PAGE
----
Origins of Pompeii-style artefacts examined at ISIS

February 20, 2009
Roman jug. Courtesy: Oxford Archaeology

(PhysOrg.com) -- Roman artefacts which are nearly two thousand years old with similarities to ancient remains found at Pompeii in Italy will be examined at the Science and Technology Facilities Council’s ISIS neutron source this weekend. (21-22 February 2009). Researchers hope to learn more about our heritage by discovering whether the items were imported from southern Italy, or manufactured using similar techniques in Britain.

The bronze artefacts, which include a wine-mixing vessel, jugs and ceremonial pan-shaped objects, were discovered in Kent in two high status Roman pit-burials that are among the best examples ever seen in Britain. Previous excavation in an area close to the A2 where the items were found - by construction group Skanska Civil Engineering during a Highways Agency road improvement scheme - had predicted archaeological discoveries, but they were bigger than expected, with settlements ranging from the Bronze Age to the late medieval period.

Archaeological scientists will compare the 1st Century AD artefacts from Kent with those from Pompeii in Italy. The neutron beams at the world-leading ISIS facility allow for detailed crystal structure analysis of intact delicate objects without cutting out a sample of the material.

Dana Goodburn-Brown, a conservator and ancient metals specialist commissioned by Oxford Archaeology, is analysing the artefacts along with archaeological scientist Dr. Evelyne Godfrey at ISIS to see how they were made. It is hoped the experiments will answer many questions about how the items were made to give more insight into their origin: for example, the metals used in manufacturing, how they were cast and finished, and how metal pieces were joined together.

"Our experiments will hopefully aid us in characterising different Roman metalworking practices and perhaps recognising the distinction between imported south Italian goods and high standard copies produced by skilled local craftsman. These artefacts represent a time of great change in Britain - they appear shortly after the Romans arrived in this country, and may represent locals taking on cultural practices of these 'newcomers'," Dana Goodburn-Brown said.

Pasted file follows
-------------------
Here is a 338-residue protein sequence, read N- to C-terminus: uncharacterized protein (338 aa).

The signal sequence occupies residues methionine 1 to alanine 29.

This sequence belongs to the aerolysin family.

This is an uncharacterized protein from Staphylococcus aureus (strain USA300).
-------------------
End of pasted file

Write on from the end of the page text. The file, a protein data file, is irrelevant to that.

Dr Andrew Taylor, ISIS Director said: "For these rare and highly-valued objects, analysis with neutrons can give fantastic insight. Neutrons are a very powerful way to look at matter at the molecular level and they give unique results that you can’t easily get with any other technique. The measurements are extremely delicate and non-destructive, so the objects are unharmed by the analysis and can be returned to the museums unscathed.

"The neutron beams we have at ISIS are a very versatile research tool and we’re always keen to help researchers answer a broad range of questions. Here we realised that we could take the same analysis methods we developed to look at parts of aircraft and power plants and use them to help archaeologists understand how ancient objects were traded and manufactured."

Provided by Science and Technology Facilities Council

Explore further: The long hunt for new objects in our expanding solar system

Related Stories

Fossils turn out to be a rich source of information

February 9, 2016

For more than 70 years, fossilized arthropods from Quercy, France, were almost completely neglected because they appeared to be poorly preserved. With the help of the Synchrotron Radiation Facility ANKA at the Karlsruhe Institute ...

In sea of satellite images, experts' eyes still needed

February 1, 2016

The Islamic State group destroyed a sixth-century Christian monastery in Iraq in 2014, a fact confirmed last week by studying satellite images. The cultural loss is significant and is being widely lamented.

Recommended for you

First nationwide survey of climate change education

February 11, 2016

How is climate change being taught in American schools? Is it being taught at all? And how are teachers addressing climate change denial in their classrooms, schools, and school districts?

0 comments

Please sign in to add a comment. Registration is free, and takes less than a minute. Read more

Click here to reset your password.
Sign in to get notified via email when new comments are made.